The good news is that Australia is emerging as a hub for the next generation of technologies dubbed ‘Agriculture 4.0’ that are ripe to revolutionise agriculture and food supply chains according to Austrade. With Australia’s population set to reach 41 million by 2060, the National Farmers’ Federation aims to increase Australia’s agricultural output to A$100 billion by 2030.

In order to reach this target and overcome issues such as food fraud, which is estimated to cost the global food industry a staggering US $30–40 billion annually, it is paramount that we see rapid encouragement and investment in emerging technologies such as IoT sensors, blockchain and post farm-gate technologies which digitise, connect and secure agri-supply chains. It is only with such technologies, in conjunction with flexible finance and insurance solutions, that the challenges in our agri-supply chains can be overcome.

Key to increasing tech adoption is building and implementing an AgTech ecosystem which aims to understand and remove barriers to widespread adoption. Food Agility, in partnership with Lauren Richards at RMIT, has conducted research which highlights how “inflexible, complex and un-trialable technologies tend to put farmers off” when it comes to adopting new technologies. When designing technologies for the agriculture sector we need to “ensure that both the technologies and their implementation pathways are agile.”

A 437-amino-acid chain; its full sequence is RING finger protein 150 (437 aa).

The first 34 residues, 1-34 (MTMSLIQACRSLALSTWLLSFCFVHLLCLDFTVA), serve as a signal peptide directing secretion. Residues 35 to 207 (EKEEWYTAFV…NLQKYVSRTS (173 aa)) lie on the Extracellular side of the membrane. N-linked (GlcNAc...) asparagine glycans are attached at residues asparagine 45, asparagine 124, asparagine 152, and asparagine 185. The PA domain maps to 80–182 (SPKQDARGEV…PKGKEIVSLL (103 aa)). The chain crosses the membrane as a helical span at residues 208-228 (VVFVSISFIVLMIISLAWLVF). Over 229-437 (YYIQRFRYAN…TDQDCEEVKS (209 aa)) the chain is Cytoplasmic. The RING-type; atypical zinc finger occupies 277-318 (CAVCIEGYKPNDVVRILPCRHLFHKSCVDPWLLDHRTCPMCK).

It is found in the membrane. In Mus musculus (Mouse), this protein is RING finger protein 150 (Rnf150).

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It is no secret that costly, complex and timely change management exercises exacerbate existing reluctance to shift practices and foster both a lack of trust in tech solutions and their providers. This reluctance is usually due to data security concerns, a lack of access to tech support services and the long lead times for R.O.I, being longer than a single harvest particularly during times of drought.

To overcome such concerns AgTechs must ensure that we are not designing bespoke solutions for industry. Rather, we must foster a culture of collaboration and trust where solutions are developed and provided to industry as integrated solutions so that participants don’t need to independently operate multiple applications simultaneously to manage their operations and leverage available tech for their businesses.

What is AgriDigital doing to enable tech adoption?

In order to encourage widespread tech adoption it is AgriDigital’s mission to identify and connect with key participants in the AgTech landscape, to build out an AgTech ecosystem that enables simple, easy and secure supply chains.

We are working with industry partners to continue to gain insights into how farmers, traders and commodity handlers interact with, and adopt agtech solutions so that we can fully understand how to overcome barriers to adoption and streamline change management practices. With our rollout in North America underway this year AgriDigital strives to be a leader in global AgTech solutions.